Evonymus (Ewa Kazmierczak)  Identity Verified
Poland
Local time: 20:29
Member (2010)
English to Polish
+ ...
:) Latin Sep 1, 2010

Nicole Schnell wrote:
"Non-technical in what way?"

"Because the text doesn't contain any Latin words."


excellenticon_smile.gif then a simple list of plant species names in Latin would be highly technicalicon_smile.gif


 

Soonthon LUPKITARO(Ph.D.)  Identity Verified
Thailand
Local time: 01:29
Member (2004)
English to Thai
+ ...
Not a serious job offer Sep 2, 2010

The proofreading rate quoted above can come out of a non-professional business runner. He/she never knows how to do the job in details, and wrote you in a laughing manner. If I were you, I need to "educate" this e-mail writer about how to deal with proofreading jobs correctly. I met a number of businesses not in translation domains who asked for a very low price for my services. I will not ignores them but tell the truth whenever I have extra time.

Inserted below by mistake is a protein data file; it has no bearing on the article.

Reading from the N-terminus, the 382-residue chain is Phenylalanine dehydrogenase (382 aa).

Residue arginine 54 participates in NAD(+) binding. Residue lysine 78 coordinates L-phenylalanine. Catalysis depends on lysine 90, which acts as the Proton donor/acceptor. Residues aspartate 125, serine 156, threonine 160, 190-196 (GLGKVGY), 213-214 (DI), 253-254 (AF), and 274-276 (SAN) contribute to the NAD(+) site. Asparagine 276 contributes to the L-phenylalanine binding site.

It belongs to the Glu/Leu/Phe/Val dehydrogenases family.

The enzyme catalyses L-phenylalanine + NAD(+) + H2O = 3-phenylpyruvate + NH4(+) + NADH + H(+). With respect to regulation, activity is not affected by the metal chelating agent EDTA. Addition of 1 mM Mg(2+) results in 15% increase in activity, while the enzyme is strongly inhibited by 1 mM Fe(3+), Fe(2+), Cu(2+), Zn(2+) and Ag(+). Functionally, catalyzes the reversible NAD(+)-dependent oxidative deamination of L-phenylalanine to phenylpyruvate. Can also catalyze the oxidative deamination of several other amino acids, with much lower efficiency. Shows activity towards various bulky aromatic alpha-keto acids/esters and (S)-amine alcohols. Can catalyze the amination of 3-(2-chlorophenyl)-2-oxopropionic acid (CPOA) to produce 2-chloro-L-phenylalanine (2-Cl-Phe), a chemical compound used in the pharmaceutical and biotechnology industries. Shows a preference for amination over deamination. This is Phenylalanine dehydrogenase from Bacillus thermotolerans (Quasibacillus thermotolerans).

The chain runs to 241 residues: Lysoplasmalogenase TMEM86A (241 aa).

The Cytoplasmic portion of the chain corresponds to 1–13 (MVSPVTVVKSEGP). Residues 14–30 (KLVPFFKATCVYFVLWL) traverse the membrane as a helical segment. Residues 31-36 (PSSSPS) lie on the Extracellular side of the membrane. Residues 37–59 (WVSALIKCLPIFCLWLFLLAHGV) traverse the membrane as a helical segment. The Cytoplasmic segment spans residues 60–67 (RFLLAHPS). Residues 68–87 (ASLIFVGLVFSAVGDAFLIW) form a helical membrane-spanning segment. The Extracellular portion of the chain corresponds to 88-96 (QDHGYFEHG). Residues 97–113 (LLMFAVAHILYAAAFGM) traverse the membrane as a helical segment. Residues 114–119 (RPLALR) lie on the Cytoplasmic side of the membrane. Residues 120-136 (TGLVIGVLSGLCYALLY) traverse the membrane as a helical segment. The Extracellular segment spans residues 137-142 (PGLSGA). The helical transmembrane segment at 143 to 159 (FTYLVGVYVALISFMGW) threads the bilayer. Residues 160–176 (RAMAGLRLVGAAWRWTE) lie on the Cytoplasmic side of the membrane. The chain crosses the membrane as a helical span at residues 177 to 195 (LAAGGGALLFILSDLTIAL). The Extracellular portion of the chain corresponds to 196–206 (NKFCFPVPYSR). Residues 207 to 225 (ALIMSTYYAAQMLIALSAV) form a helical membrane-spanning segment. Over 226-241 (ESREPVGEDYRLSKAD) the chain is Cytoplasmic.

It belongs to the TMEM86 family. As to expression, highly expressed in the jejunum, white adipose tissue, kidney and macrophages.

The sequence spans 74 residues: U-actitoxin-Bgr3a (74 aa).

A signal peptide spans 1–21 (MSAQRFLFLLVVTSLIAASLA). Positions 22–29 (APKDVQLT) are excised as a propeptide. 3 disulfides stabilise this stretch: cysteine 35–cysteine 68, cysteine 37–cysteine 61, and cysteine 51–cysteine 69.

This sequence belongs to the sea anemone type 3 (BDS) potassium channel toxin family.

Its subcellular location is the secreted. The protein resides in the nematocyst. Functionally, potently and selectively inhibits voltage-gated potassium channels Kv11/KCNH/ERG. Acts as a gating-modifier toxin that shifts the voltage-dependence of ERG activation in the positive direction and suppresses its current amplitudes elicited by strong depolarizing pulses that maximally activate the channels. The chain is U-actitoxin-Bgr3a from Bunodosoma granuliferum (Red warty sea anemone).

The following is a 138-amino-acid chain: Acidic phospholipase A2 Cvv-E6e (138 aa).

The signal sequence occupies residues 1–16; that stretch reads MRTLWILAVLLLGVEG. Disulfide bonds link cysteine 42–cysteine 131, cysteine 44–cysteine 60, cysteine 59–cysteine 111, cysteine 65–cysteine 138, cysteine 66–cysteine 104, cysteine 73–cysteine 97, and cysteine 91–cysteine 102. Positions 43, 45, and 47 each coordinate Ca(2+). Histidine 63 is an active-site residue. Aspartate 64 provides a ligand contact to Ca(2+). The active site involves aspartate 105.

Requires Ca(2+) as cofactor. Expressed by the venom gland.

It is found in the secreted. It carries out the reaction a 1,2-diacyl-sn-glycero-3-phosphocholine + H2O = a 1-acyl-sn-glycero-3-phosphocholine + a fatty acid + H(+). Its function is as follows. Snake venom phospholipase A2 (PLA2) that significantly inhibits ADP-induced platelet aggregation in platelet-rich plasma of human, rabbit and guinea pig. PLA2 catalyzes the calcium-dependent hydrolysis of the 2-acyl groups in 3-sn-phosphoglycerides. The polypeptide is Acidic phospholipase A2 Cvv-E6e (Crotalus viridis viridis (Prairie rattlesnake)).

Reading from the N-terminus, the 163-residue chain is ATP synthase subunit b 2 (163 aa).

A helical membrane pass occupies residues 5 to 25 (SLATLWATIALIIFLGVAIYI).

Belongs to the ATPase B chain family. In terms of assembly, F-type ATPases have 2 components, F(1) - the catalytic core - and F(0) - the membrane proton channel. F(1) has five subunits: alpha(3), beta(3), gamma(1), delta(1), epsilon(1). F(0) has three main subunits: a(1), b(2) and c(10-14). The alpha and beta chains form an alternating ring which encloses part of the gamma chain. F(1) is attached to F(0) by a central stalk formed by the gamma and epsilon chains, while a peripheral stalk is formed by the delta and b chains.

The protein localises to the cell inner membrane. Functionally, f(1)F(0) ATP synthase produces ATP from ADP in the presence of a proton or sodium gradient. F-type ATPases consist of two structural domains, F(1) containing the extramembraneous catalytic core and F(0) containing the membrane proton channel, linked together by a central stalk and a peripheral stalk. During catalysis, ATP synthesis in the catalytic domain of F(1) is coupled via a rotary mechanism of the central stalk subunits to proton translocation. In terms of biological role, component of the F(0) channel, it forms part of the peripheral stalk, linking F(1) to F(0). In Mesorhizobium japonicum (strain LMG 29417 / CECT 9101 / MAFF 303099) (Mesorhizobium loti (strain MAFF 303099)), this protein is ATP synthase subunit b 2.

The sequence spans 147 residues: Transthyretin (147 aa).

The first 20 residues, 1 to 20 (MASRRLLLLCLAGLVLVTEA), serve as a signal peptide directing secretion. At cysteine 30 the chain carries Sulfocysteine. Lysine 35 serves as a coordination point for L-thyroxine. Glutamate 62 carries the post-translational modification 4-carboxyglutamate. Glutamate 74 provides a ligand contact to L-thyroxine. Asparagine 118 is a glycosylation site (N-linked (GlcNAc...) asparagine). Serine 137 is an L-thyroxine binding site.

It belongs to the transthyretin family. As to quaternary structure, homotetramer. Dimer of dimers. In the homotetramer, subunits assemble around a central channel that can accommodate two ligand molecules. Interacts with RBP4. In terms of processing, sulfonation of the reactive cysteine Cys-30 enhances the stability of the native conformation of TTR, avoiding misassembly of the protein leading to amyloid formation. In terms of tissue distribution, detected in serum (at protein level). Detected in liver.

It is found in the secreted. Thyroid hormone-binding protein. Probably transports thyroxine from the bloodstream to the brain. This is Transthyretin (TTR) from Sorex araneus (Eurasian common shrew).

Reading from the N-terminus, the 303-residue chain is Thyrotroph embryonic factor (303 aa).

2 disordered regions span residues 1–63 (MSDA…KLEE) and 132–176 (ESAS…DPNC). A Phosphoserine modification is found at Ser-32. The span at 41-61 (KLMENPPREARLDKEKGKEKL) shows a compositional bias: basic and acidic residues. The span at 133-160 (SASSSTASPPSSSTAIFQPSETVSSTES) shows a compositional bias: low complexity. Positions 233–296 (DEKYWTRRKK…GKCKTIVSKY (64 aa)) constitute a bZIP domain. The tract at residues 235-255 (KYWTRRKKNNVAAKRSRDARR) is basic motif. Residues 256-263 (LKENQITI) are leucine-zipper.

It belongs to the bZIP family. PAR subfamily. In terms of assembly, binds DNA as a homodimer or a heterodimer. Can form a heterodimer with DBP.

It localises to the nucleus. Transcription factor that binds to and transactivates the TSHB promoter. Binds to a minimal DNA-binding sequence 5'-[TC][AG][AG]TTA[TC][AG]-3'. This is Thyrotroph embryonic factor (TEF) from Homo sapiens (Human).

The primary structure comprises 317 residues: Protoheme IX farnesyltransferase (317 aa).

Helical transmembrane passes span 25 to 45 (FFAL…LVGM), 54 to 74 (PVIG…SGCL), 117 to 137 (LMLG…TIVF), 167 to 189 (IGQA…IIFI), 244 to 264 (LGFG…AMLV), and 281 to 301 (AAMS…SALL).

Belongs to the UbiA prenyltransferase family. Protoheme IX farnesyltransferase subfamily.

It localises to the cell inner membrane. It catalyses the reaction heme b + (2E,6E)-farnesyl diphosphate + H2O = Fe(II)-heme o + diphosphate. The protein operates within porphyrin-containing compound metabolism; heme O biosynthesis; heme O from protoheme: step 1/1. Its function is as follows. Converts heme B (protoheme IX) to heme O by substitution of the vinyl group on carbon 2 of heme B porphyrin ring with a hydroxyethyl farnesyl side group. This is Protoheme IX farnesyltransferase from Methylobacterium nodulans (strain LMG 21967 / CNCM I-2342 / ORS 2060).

Soonthon Lupkitaro


 

Parrot  Identity Verified
Spain
Local time: 20:29
Member
Spanish to English
+ ...
Caveat emptor Sep 2, 2010

An agency asks for a translation, sees my rates sheet and decides I'm to be a proofreader insteadicon_wink.gif. I'm sent an offer I have to refuse, sending them back the double. They accept.

But caveat emptor ... when the file came in, it contained so many errors that Word gave up on it and crashed. Of course, they have to notify the translator, who drags his feet so that a third opinion has to be called in, and the whole project moves into a week-long deadline extension.

In the end I was paid considerably more than my initial proofreading rate, but not enough to offset the loss of one week. And I have to go along in solidarity because by that time I was aware that the agency was already losing more than it meant to earn in the first place.

I don't mind "educating the client", but the expense is something I can ill-affordicon_biggrin.gif